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An introduction to wireless charging

By John Leonard July 5, 2017

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Wireless charging provides a convenient, safe, and reliable way to keep smart devices at home, in the workplace and in industry powered and ready to use. Here’s what you need to know.

By eliminating the use of physical connectors and cables, wireless charging provides efficiency, cost and safety advantages over the standard power cable.

How wireless charging works

As of today, there are only two major groups that have incorporated wireless charging technology into devices: The Wireless Power Consortium and the AirFuel Alliance (formerly A4WP and PMA).

The Qi standard developed by the Wireless Power Consortium is used by over 900 products worldwide. Known as tightly-coupled or inductive power transfer, the Qi standard requires devices to be precisely aligned for charging to take place. As a result, Qi devices often use magnets to line-up devices with the charging pad. It is also limited to short charging distances, no more than 4cm but typically just 2cm.

Advancements continue to be made in the development of resonant capabilities. Led by the AirFuel Alliance, resonant charging allows more spatial freedom by creating a 3D charging zone. Such technology should allow for a ‘drop-and-charge’ use case for cafes, restaurants and airports, whereby multiple phones can be placed down on a surface and charged, without being perfectly aligned.

Industry standards are important to ensure interoperability between transmitters and receivers produced by different manufacturers. Whether one wins the standards battle or both emerge as the preferred choice for different use-cases remains to be seen.

But is it safe?

Many people who are exposed to the technology for the first time worry about harmful effects of radiation and the idea that power is buzzing around us.

Inductive charging is very safe to use, having been proven in devices such as electric toothbrushes and induction cookers and pans for years, while resonant charging has also been proven to run no significant health risks.

Wireless charging can even be safer than plugging in a device because it transmits power without the need for exposed electrical connectors.

Read more: Firtst laptop with AirFuel wireless charging

Beyond the smartphone

The most well-known application of wireless charging is the smartphone. The number of phone manufacturers who offer the capability is increasing. For those phones which do not offer the capability, a range of external charging cases and sleeves are available.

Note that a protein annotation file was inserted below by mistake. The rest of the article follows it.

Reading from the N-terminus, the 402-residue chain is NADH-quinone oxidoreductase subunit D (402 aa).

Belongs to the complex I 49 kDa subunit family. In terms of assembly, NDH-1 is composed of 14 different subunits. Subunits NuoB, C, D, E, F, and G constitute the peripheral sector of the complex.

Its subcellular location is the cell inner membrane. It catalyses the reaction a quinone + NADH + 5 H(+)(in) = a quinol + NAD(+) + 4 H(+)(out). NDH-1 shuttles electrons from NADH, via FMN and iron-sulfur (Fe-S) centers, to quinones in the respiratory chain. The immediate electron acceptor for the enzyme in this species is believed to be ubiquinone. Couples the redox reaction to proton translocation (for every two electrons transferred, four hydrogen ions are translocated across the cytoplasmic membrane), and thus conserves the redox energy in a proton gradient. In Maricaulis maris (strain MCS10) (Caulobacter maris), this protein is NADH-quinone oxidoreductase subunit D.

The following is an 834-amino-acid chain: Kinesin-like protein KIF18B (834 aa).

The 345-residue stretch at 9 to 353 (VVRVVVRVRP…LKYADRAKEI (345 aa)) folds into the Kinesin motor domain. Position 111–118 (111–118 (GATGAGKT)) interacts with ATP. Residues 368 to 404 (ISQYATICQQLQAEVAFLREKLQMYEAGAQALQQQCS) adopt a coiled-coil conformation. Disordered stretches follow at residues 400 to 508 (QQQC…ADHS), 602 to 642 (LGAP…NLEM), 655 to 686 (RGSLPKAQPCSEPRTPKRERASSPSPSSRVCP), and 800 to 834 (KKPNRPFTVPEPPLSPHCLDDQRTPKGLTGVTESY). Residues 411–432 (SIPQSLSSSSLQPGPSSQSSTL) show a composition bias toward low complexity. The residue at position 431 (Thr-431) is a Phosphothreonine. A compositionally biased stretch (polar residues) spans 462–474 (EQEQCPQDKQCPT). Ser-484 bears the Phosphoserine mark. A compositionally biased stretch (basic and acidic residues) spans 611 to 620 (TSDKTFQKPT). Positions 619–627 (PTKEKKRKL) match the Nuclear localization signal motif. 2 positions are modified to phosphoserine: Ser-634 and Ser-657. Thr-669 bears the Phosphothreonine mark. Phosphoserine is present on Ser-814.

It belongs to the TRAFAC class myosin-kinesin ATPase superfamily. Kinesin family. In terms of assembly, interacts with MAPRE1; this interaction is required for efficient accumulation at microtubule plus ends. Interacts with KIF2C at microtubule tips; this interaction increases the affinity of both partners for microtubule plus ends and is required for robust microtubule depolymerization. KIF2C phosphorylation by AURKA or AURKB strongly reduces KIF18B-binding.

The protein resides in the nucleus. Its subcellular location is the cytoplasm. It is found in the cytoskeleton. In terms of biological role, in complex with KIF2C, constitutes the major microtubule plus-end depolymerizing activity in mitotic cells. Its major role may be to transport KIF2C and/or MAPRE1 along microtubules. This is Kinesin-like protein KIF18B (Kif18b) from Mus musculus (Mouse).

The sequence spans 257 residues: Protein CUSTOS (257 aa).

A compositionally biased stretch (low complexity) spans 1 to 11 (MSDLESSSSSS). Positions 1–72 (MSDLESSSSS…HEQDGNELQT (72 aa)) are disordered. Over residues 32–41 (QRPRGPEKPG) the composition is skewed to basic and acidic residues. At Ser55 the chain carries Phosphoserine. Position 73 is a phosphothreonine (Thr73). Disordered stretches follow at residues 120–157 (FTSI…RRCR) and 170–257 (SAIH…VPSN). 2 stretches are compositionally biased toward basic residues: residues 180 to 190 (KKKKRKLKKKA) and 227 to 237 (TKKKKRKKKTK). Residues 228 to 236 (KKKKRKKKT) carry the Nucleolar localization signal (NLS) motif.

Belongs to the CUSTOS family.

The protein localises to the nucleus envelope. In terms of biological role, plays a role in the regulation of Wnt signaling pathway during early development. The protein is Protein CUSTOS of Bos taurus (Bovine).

Battery-powered devices: In-device charging, whereby AA batteries are fitted with a wireless receiver which can recharge the battery when placed inside a transmitter device.

Read more: The importance of average power consumption to battery life

Commercial applications: Wireless charging offers real benefits in terms of productivity, efficiency and safety for industrial applications where cables and connectors can become unreliable, dangerous or incur high maintenance costs.

Medical: A genuine benefit in sterile environments where traditional connectors become a potential source of contamination and a physical hazard.

Electric Vehicles: Some manufacturers are already testing wirelessly-charged parking spots, while Highway England is testing the viability of highway lanes that can charge cars while they’re in motion.

A solution for the modern lifestyle

The proliferation of more mobile products from fitness and communication devices and the fact people’s lives are increasingly ‘on-the go’ mean battery driven products face a constant challenge of being ready for use. Cables and sockets have historically been the answer, but there is a finite ability to provide outlets especially in public spaces.

Read more: Wireless charging coming to Shenzhen

Wireless charging brings the same simplicity and ease to energizing devices as WiFi brought to data when it largely replaced Ethernet cables to our PCs. It just makes sense.

 

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Topics: wireless charging


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By: John Leonard

John Leonard has a B.Sc (Hons) in Electronics and Computing from the University of Portsmouth in the UK. Leonard currently works as Tactical Marketing Manager in Product Management with responsibility for product support needs and staff training requirements. He has worked in various roles in the 12 years he has been with Nordic Semiconductor, including Field Applications Engineer and Regional Sales Manager in both US and Europe. Previously he has worked in Systems & Software within the defense industry. Outside of work Leonard enjoys playing guitar, reading and playing football.

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